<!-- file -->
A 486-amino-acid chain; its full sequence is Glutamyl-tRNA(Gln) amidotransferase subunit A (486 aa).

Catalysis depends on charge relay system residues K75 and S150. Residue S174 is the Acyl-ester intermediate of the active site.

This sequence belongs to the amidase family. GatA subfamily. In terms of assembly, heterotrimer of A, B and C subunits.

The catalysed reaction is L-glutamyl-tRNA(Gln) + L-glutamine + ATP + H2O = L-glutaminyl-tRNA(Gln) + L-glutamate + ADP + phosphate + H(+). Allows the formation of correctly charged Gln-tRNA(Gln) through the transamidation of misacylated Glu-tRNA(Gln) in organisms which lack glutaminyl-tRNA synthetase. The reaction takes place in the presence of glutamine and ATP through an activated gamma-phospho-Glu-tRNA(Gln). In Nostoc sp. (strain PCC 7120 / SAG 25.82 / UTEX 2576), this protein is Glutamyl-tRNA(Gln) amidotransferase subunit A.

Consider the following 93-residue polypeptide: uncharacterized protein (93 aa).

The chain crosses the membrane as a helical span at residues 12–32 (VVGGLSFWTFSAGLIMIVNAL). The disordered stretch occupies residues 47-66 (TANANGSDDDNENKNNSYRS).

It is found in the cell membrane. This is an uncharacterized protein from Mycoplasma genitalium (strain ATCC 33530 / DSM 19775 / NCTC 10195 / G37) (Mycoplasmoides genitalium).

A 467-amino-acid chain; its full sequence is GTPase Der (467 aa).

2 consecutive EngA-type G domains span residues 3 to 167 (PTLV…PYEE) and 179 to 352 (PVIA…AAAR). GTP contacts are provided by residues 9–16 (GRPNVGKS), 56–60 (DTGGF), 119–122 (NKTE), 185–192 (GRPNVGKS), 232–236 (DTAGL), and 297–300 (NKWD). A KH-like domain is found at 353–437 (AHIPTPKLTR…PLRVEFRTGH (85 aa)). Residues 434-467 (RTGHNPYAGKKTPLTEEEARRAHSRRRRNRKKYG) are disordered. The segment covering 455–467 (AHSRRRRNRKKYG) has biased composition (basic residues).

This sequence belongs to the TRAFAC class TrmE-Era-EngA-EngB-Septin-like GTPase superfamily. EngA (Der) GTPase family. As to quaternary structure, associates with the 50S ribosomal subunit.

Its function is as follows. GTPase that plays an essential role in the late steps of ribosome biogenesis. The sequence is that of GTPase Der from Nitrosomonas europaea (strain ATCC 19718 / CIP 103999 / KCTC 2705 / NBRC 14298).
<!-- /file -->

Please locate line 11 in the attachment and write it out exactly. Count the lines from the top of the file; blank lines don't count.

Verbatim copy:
Its function is as follows. GTPase that plays an essential role in the late steps of ribosome biogenesis. The sequence is that of GTPase Der from Nitrosomonas europaea (strain ATCC 19718 / CIP 103999 / KCTC 2705 / NBRC 14298).